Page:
The news business in America is in crisis. Between 2008 and 2019, newspapers in the U.S. lost half of their newsroom employees. Journalism jobs cut during the pandemic number in the tens of thousands. Local news is suffering the most, with cutbacks across the country and many communities left without a reliable source of information for what’s going on in their area.
Why is this a crisis not just for journalists, but also for democracy?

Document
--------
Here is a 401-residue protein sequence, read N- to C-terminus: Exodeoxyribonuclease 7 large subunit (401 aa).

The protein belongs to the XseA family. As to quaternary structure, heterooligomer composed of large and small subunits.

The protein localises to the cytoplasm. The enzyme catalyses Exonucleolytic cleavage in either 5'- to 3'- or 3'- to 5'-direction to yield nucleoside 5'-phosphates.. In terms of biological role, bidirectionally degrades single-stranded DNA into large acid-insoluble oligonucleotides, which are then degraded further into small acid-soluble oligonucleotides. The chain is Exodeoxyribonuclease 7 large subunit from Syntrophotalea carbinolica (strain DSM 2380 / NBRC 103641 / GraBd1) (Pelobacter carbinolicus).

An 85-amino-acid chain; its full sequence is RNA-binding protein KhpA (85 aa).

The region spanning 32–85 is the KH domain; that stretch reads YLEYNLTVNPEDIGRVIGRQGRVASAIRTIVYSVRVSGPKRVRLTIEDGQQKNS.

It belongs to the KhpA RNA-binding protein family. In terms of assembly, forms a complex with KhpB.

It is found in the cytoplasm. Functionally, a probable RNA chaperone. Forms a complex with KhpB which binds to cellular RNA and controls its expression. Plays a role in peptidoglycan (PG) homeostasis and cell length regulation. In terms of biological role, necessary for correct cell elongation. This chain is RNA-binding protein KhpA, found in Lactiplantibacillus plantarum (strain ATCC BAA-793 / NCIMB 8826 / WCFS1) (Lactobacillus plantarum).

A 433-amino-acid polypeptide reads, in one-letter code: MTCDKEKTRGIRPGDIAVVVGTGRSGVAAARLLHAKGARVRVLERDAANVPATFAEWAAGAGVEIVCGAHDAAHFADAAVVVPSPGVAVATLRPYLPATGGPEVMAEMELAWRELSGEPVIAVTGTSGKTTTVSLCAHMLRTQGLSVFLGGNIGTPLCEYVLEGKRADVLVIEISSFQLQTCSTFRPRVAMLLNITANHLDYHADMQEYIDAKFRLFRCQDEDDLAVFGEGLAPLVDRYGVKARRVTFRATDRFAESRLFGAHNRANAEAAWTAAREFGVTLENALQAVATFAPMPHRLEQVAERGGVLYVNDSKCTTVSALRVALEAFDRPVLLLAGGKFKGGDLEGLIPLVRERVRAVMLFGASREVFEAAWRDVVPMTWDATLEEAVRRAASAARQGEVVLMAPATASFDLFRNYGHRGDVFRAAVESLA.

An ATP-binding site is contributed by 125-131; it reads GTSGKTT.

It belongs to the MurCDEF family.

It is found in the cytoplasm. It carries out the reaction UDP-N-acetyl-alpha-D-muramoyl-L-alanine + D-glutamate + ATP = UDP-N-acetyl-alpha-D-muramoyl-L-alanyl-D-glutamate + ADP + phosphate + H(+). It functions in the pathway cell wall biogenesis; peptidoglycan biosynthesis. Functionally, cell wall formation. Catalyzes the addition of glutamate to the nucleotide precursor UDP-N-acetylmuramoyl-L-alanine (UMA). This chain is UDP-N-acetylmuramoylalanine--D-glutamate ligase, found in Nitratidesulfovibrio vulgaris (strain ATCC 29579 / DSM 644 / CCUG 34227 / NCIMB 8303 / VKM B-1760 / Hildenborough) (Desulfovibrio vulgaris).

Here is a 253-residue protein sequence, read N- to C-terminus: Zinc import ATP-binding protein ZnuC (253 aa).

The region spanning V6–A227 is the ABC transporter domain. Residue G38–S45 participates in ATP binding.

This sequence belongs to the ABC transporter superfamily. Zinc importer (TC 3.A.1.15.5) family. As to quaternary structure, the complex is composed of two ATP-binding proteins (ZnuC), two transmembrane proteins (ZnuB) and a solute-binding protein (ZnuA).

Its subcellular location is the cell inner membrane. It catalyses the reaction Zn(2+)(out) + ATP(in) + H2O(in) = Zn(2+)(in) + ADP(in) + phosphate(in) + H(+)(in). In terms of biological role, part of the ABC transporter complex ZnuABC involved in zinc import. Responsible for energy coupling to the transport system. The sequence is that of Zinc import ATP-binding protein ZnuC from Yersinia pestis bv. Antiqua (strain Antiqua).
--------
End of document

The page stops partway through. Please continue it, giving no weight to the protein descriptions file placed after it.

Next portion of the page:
In today’s episode of our Arbiters of Truth series on the online information ecosystem, Evelyn Douek and Quinta Jurecic turn to that question with Martha Minow, the 300th Anniversary University Professor at Harvard Law School. She’s written a new book, titled “Saving the News: Why the Constitution Calls for Government Action to Protect Freedom of Speech.” How should we understand the crisis facing American newsrooms? How has the U.S. government historically used its power to create a hospitable environment for news--and how should that history shape our understanding of what interventions are possible today? And what role does the First Amendment play in all this?
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